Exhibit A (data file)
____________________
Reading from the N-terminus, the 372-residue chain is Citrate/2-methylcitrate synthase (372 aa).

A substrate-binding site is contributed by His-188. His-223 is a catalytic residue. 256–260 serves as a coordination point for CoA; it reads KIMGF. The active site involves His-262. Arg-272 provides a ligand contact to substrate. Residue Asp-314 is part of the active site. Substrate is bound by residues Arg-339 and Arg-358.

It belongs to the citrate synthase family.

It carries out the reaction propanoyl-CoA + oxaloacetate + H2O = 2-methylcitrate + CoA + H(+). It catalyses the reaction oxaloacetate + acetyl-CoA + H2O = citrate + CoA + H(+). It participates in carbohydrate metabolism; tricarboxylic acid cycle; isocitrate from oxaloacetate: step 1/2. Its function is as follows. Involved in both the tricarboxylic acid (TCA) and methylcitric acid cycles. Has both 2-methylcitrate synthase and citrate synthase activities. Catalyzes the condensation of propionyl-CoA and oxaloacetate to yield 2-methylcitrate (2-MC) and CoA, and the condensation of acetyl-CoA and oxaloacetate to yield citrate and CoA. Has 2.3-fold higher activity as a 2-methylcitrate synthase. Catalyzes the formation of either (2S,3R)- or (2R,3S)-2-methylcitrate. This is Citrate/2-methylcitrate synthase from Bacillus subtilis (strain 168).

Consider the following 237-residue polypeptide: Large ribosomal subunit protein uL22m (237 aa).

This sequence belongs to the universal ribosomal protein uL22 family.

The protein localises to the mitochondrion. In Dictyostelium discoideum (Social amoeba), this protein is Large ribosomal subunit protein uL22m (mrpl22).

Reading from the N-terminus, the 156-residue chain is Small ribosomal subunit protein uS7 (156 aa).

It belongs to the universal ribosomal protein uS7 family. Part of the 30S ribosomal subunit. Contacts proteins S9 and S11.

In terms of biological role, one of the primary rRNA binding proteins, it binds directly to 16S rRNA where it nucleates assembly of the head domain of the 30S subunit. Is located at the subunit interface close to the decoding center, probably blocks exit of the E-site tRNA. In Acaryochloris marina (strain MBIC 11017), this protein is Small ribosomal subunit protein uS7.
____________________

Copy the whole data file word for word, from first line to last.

Reading from the N-terminus, the 372-residue chain is Citrate/2-methylcitrate synthase (372 aa).

A substrate-binding site is contributed by His-188. His-223 is a catalytic residue. 256–260 serves as a coordination point for CoA; it reads KIMGF. The active site involves His-262. Arg-272 provides a ligand contact to substrate. Residue Asp-314 is part of the active site. Substrate is bound by residues Arg-339 and Arg-358.

It belongs to the citrate synthase family.

It carries out the reaction propanoyl-CoA + oxaloacetate + H2O = 2-methylcitrate + CoA + H(+). It catalyses the reaction oxaloacetate + acetyl-CoA + H2O = citrate + CoA + H(+). It participates in carbohydrate metabolism; tricarboxylic acid cycle; isocitrate from oxaloacetate: step 1/2. Its function is as follows. Involved in both the tricarboxylic acid (TCA) and methylcitric acid cycles. Has both 2-methylcitrate synthase and citrate synthase activities. Catalyzes the condensation of propionyl-CoA and oxaloacetate to yield 2-methylcitrate (2-MC) and CoA, and the condensation of acetyl-CoA and oxaloacetate to yield citrate and CoA. Has 2.3-fold higher activity as a 2-methylcitrate synthase. Catalyzes the formation of either (2S,3R)- or (2R,3S)-2-methylcitrate. This is Citrate/2-methylcitrate synthase from Bacillus subtilis (strain 168).

Consider the following 237-residue polypeptide: Large ribosomal subunit protein uL22m (237 aa).

This sequence belongs to the universal ribosomal protein uL22 family.

The protein localises to the mitochondrion. In Dictyostelium discoideum (Social amoeba), this protein is Large ribosomal subunit protein uL22m (mrpl22).

Reading from the N-terminus, the 156-residue chain is Small ribosomal subunit protein uS7 (156 aa).

It belongs to the universal ribosomal protein uS7 family. Part of the 30S ribosomal subunit. Contacts proteins S9 and S11.

In terms of biological role, one of the primary rRNA binding proteins, it binds directly to 16S rRNA where it nucleates assembly of the head domain of the 30S subunit. Is located at the subunit interface close to the decoding center, probably blocks exit of the E-site tRNA. In Acaryochloris marina (strain MBIC 11017), this protein is Small ribosomal subunit protein uS7.